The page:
GARY | Adam Klein was 18 years old when L.A. Dodgers outfielder Shawn Green opted not to play on Sept. 26, 2001.
A Dodgers fan and Los Angeles native, the date sticks out for Klein because the Dodgers were in the middle of a pennant race and their heavy hitting right fielder had put religion before baseball.
"That stood out for me," Klein said, "it was an example of him taking the initiative and saying that."
Yom Kippur, a holy day of atonement in the Jewish religion, begins at sundown Friday. The RailCats play a crucial American Association Championship Series Game 3 at 7 p.m. in Wichita.
Klein expects to be in left field and in his place in the lineup.
"Obviously it's a challenging situation, whether I'm justifying or not, I haven't strictly ahdered to my religion, or let's say it's been quite challenging to do s,o throughout my playing career," the leadoff hitter said. "Obviously the holidays that I am around, I'm able to celebrate with family and be there, and adhere to the principles of the religion. My primary focus right now is to be here and take care of the task at hand."
This is the first year that Klein has wrestled with the decision of whether or not to play. It is his first championship series as a professional, reaching only the first round of the playoffs with Kane County in 2008 and the first round with the RailCats in 2010.
Hank Greenberg famously didn't play baseball in 1934, receiving a standing ovation when he attended temple for services. Sandy Koufax missed Game 1 of the World Series in 1965, because it fell on Yom Kippur.
The day is considered among the most holy in the religion, calling for fasting and prayer as well as abstaining from work from sundown Friday to sundown Saturday.
Klein isn't the only Jewish member of the RailCats. Third base coach Bobby Segal, a former Indiana University catcher, walked a mile and a half from the team's hotel in Fargo last week to attend Rosh Hashanah services when the RailCats were playing their semifinal series.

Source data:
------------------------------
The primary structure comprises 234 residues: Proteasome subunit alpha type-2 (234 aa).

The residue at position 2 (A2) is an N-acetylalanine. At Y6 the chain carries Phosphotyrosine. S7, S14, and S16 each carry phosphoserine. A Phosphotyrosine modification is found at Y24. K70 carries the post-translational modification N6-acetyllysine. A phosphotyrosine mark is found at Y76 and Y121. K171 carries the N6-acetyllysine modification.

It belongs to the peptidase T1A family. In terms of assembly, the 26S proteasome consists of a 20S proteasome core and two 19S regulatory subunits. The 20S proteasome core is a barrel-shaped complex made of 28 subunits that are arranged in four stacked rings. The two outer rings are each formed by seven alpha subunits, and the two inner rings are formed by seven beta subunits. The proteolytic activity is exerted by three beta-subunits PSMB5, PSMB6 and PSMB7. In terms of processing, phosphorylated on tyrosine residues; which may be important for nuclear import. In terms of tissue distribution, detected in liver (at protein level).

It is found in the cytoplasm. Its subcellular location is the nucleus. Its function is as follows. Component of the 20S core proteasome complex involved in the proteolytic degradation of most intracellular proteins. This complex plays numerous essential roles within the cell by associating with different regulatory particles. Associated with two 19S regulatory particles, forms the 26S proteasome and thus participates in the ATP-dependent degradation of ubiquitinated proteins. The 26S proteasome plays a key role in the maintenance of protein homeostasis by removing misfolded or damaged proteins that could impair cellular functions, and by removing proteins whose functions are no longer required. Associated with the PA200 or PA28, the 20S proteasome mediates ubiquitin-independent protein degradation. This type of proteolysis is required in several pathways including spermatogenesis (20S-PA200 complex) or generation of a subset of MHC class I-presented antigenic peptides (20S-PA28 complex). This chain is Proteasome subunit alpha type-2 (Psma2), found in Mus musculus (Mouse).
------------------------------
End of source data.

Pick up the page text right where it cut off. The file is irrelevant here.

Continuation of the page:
"We all have handshakes before the game, and Bobby Segal and I, our handshake is that we put on yarmulkes on top of each other, we say l'chaim and pretend like we're drinking manischewitz and hug it out and say tribe love," Klein said. "It's comical, but it's still that's my religious union. It's the one way to keep myself involved in the religion."
Klein is hitting .304 in the postseason and has five RBIs in two games of the championship series.
"It's been challenging being a baseball player and playing during a significant part of the year," Klein said. "There's no Baseball Temple, there's Baseball Chapel.
"I'm blown away that they have basketball events on Christmas Day. I think that's crazy. That's not my religion, but if I was a father with a couple kids, I'd want to be spending my time with my family. I know it's about making money, but it's crazy."
The RailCats head to Wichita with the best-of-five series tied 1-1. The last two years that the RailCats have been in a league championship series, they have held a 1-1 tie returning to U.S. Steel Yard, only to lose both times in four games.
The RailCats were 3-3 this season playing at Lawrence-Dumont Stadium.
"I've always said the 3-of-5 is the perfect format for playoff baseball because it really tests you in terms of what it's all about, which is going on the road and trying to split then going home and taking 2-of-3," RailCats manager Greg Tagert said. "Baseball is built on taking series. We've played well on the road, so they're going to get the last at-bat now, so we're going to have to shut the door a little better."